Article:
INGLISH (Indian English)

When I came to the US, my desi-ism (Inglish – Indian English) was far more evident. Progressively, I’ve gotten to hide it well. Now, there is no shame despite the teasing from my ‘Merican friends. And I’ve come to loving my lingual idiosyncrasies. In the end I’ve just become a hilarious concoction of brains and humor. Beauty is a topic for another day.

Majority of my kind must’ve have through the roller coaster ride of having impeccable English or so they said in India, a dash of British with a hint of desi-ism, yet like the masala chai, so flavorful. While I did round my lips in a pout for the ‘W’ and press my teeth like a chipmunk against my lips for the ‘V’, little did I know that the charm somehow turned into confusion.

When I said rubber innocently to indicate to what is called eraser (so sophisticated), I had a room full of full-time working, part-time MBA colleagues of mine jump up and down, laughing and spitting at the same time as if they’ve been pinched by Charlie Chaplin. Then, when I folded the pizza to make sure if fits in my mouth just right, not dripping the sauce or cheese onto my hand-me-downs that I wore with such pride. It was a quite a sight for them as if watching the rarest monkey in a zoo.

In one of my presentations during that same course, I fondly mentioned a ‘partner’ (I absolutely meant the opposite gender) and I had a plethora of questions come my way that I’m not prepared for even today. Are you gay? Funny part is that I knew nothing beyond happy and gay. So yes, I said I was happy and gay. For many months, I didn’t know why really handsome guys would turn the other way when I tried the ‘f’ of flirt. Maybe, my desi-ism just wasn’t their version of gay. I guess I totally missed the dating scene because I simply chose to be blissfully unaware of my being gay – the lighthearted and carefree meaning of it.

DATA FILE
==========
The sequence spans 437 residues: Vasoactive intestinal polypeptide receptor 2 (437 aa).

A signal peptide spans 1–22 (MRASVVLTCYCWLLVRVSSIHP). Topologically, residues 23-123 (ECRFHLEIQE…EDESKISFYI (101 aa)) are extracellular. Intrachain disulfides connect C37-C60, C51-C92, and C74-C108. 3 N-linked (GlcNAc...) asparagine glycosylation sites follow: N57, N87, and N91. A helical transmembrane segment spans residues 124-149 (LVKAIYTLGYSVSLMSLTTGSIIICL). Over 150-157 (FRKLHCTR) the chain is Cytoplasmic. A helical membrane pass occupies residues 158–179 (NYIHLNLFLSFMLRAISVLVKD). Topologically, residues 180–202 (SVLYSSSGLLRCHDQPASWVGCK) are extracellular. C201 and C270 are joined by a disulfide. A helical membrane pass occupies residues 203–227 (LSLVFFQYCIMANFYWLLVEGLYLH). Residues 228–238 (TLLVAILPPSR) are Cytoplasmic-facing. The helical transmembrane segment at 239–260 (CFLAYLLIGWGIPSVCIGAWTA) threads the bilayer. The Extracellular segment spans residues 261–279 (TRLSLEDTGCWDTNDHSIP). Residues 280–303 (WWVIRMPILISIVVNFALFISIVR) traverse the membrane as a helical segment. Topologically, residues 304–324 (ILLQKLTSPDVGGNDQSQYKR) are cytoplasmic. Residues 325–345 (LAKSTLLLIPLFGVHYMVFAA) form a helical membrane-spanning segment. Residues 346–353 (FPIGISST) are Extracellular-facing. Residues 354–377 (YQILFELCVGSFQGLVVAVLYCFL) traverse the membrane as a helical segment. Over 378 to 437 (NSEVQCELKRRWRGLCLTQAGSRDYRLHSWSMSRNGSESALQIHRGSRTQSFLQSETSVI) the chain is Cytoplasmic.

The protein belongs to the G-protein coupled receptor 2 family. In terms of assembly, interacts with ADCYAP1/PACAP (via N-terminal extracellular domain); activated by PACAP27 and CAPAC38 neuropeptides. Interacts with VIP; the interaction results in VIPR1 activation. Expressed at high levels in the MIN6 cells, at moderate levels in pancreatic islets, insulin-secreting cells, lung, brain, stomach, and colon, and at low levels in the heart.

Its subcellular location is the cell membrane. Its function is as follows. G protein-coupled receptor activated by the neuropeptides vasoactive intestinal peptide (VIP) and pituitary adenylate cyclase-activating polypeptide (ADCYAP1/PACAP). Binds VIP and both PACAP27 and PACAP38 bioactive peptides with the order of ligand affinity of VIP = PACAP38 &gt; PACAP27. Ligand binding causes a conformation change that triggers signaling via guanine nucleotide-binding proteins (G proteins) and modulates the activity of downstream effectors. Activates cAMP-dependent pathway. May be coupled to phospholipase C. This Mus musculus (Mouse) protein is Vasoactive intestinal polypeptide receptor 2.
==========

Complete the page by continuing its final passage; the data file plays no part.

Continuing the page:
I was so famous in the beginning besides the FOB connotation for my bobble-head. Whether I said yes, no or partly yes or partly no or I’m spinning my head with excitement or about to faint was a guessing game. Some of the older professors, who had no patience, gave up on me just like they gave up on my test answers which were always in bullets. Little did I know that they were expecting a summarized version.

After I graduated, I went for my first mock interview with the counselor and she asked me to introduce myself. So, I said, ‘I passed out in such and such a year’. She was an Italian lady (no, not my host mom) and she immediately said, ‘honey, what relevance is that to begin with.’ For the next half hour I went down the path of convincing her that it is what she taught me in the first place. She turned purple not knowing how to deal with my accusation. I knew for sure she had better emotional quotient than me when she said, ‘did you mean, you graduated?’ And the famous Indian bobble-head came out just in time.